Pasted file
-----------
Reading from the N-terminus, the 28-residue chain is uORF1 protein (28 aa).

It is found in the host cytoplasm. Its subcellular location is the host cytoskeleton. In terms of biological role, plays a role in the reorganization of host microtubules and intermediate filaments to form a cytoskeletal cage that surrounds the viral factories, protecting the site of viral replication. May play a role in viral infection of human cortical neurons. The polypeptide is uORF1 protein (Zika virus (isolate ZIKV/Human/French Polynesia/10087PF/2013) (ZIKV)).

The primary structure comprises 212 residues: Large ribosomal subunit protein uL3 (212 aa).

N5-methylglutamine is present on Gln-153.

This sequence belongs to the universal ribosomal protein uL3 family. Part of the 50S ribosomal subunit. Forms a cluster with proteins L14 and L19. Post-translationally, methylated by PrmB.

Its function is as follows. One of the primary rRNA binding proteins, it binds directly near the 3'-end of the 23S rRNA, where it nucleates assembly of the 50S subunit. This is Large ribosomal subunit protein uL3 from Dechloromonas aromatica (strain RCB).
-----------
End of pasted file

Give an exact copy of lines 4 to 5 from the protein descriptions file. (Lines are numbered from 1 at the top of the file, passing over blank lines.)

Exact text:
N5-methylglutamine is present on Gln-153.

This sequence belongs to the universal ribosomal protein uL3 family. Part of the 50S ribosomal subunit. Forms a cluster with proteins L14 and L19. Post-translationally, methylated by PrmB.